A DECISION to reject controversial plans for a Peeblesshire quarry has been overturned – with the move labelled “environmental vandalism”.

The bid at South Slipperfield by Stonepack Ltd. was refused by the council due to concerns over landscape impact and an ethylene pipeline running through the site.

The firm appealed to the Scottish Government, stating that its sand and gravel quarry near West Linton would result in a “broad range of benefits”.

READ MORE: Stonepack appeals SBC decision on Peeblesshire quarry

And the West Lothian-based firm has been successful in overturning the refusal.

The Quarries Action Group fought against the plans for almost three years.

It said it was “very disappointed” with the decision.

A spokesperson said: “We fought against this development for many reasons, all of which are accessible on the Scottish Borders Council (SBC) website, but of particular importance are the detrimental effect this will have on the landscape and the kame, a significant post-glacial hill feature which will be significantly impacted.

“Leading up to the reporter’s decision, SBC had unanimously rejected the application; the local community council unanimously voted against it; nearby local community councils also opposed the development; over 180 letters of objection had been submitted to the council’s planning department; objections and concerns were raised by politicians from across the political spectrum and various technical experts expressed a wide range of environmental and safety concerns, too many to list here.”

The group said it had been told that the government reporter’s decision was final and called for ‘effective political action to correct this’.

Border Telegraph: Tweeddale MP David Mundell (Conservative) has labelled the decision to overturn SBC's refusal of the quarry as environmental vandalismTweeddale MP David Mundell (Conservative) has labelled the decision to overturn SBC's refusal of the quarry as environmental vandalism

MP David Mundell, who represents Tweeddale for the Conservatives, said the community had been “badly let down” by the “entirely wrong decision”.

“With a nearly three-year campaign having been fought by the Quarries Action Group, which I have strongly supported in representations I have made myself opposing the application, the views of local people have been made very clear on this matter,” he said.

“Added to that SBC, quite rightly, refused permission for this development last year as a result of concerns about proximity to INEOS’s ethylene pipeline, the inevitable scarring of the landscape that a quarry would bring and consequential issues arising from the development such as increased HGV traffic on the A702.

“Now the Scottish Government has overturned all of that and given the development the green light, to the clear detriment of the surrounding community. It’s nothing short of an act of environmental vandalism.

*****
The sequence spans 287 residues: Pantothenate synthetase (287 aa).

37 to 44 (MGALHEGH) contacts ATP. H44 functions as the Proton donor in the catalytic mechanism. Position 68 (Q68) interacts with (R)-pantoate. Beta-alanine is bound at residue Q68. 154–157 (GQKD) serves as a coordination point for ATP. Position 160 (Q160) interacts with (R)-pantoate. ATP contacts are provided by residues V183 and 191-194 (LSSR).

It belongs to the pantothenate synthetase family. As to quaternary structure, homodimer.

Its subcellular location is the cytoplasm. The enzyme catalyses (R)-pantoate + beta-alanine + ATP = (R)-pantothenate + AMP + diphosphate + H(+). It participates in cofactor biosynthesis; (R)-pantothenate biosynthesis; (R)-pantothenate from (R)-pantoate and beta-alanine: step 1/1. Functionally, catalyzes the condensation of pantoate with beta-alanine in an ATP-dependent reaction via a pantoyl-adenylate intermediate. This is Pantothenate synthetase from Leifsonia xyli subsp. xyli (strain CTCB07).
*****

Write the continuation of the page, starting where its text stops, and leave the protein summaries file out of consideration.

“I am clear that quarrying at Slipperfield is not in the interests of the local community and that people living in and around West Linton have been badly let down by this decision by the Scottish Government.”

Border Telegraph: In 2021 members of The Antonine Guard joined protesters on the Roman Road which runs close to the intended quarry site at South SlipperfieldIn 2021 members of The Antonine Guard joined protesters on the Roman Road which runs close to the intended quarry site at South Slipperfield (Image: Quarries Action Group)

David Buylla was appointed by ministers to give the verdict on the appeal decision.

READ MORE: ‘Romans’ offer help to Borders quarry campaign

Mr Buylla said that the adverse effects of the quarry were “insufficient” to overcome the positives.

In his report he said: “The proposal would create five new jobs on the site and there would be economic benefits from the appellant’s proposed investment in the facility.

“Securing a steady supply of sand and gravel for the appellant’s own business and for the construction industry more widely is a positive socio-economic consequence of the proposal.

“Financial benefits to the farming business that is operated by the site owner could also potentially have wider spin-off effects.

“When balanced against these benefits, the adverse effects I have identified are insufficient to overcome the presumption in favour of approval that arises from my finding that the proposal accords, overall, with the development plan.

“I therefore conclude, for the reasons set out above, that the proposed development accords overall with the relevant provisions of the development plan and that there are no material considerations which would still justify refusing to grant planning permission.”

Hayden Thomas, director of Stonepack, said: “Having personally grown up in West Linton, this application was always designed to be as sympathetic to the local area as possible. I look forward to being able to offer employment and positive economic input to the region.”

He said that Stonepack was “very pleased with the outcome”, adding: “I would also like to give thanks for the public and private support that we have received from the local community.”